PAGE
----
Eurora supercomputer cuts back on CO2 emissions with help of NVIDIA GPUs

The world obviously needs its supercomputers, but with a growing energy crisis, efficiency is becoming a big priority. The problem is that supercomputers require a lot of power, but that's an issue Eurotech and NVIDIA are trying to solve in the new Eurora computer. Not only is this beast powerful, but NVIDIA has announced that it's also breaking efficiency records for supercomputers.

In a NVIDIA Blog post, the company explains that Eurora managed to reach "3,150 megaflops per watt of sustained performance," which just so happens to beat the efficiency of the highest-ranked supercomputer on the Green500 list by 26%. That isn't bad at all, and it's thanks to Eurotech's Aurora hot water cooling system.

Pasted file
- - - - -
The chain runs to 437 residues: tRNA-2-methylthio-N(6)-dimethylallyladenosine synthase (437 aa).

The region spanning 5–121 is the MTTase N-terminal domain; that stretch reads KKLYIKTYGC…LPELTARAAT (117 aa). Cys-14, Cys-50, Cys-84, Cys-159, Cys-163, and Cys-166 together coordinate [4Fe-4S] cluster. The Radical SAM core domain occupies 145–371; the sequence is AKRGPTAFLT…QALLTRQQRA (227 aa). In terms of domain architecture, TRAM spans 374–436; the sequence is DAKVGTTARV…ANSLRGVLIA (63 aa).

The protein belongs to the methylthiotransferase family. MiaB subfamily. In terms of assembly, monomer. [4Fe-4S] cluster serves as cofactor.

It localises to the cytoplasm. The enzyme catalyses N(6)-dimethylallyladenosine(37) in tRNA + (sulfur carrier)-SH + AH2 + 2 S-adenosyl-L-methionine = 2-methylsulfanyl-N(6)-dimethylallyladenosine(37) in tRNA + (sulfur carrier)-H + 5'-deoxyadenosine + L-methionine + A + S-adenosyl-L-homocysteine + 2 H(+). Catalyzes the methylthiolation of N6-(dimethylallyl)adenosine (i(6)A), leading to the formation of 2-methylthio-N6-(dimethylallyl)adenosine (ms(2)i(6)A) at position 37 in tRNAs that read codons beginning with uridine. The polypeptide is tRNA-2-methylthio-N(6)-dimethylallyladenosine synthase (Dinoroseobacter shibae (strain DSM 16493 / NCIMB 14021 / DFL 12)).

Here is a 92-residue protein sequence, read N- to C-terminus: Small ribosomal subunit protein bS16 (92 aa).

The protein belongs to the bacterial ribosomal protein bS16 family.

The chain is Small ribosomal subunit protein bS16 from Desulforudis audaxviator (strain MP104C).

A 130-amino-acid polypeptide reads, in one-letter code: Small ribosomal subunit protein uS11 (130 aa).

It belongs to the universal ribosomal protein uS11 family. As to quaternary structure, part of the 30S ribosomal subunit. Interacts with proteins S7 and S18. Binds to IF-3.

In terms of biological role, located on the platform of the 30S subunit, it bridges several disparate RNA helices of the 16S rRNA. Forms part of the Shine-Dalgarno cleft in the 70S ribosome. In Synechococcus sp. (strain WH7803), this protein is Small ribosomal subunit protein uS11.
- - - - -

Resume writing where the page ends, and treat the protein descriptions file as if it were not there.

By using hot water cooling, the Eurora doesn't need to be cooled by air conditioning, obviously saving on energy costs. NVIDIA describes the benefit of using hot water by pointing out that it can be "re-purposed to heat buildings or drive absorption chillers, and then returned back to the supercomputer at a cooler temperature." The Eurora is equipped with 64 compute nodes, which are each made up of two Intel Xeon E5-series CPUs and two NVIDIA Tesla K20 GPU accelerators. Since the water cooling system allows Eurotech to save space in the Eurora, NVIDIA says it's able to fit 256 CPUs and GPUs into a single rack.

While the water cooling system helped the Eurora meet its efficiency goals, it didn't do all the work along. The Telsa K20 GPUs are also quite efficient too, with NVIDIA pointing out that they're four times more efficient than x86 CPUs. The Eurora made its way to the Cineca supercomputer facility in Bologna, Italy this week, with NVIDIA and Eurotech predicting that it will save 2.5 million kilowatt hours and eliminate 1,500 tons of CO2 emissions over the course of its 5-year life. That, ladies and gentlemen, is one efficient machine.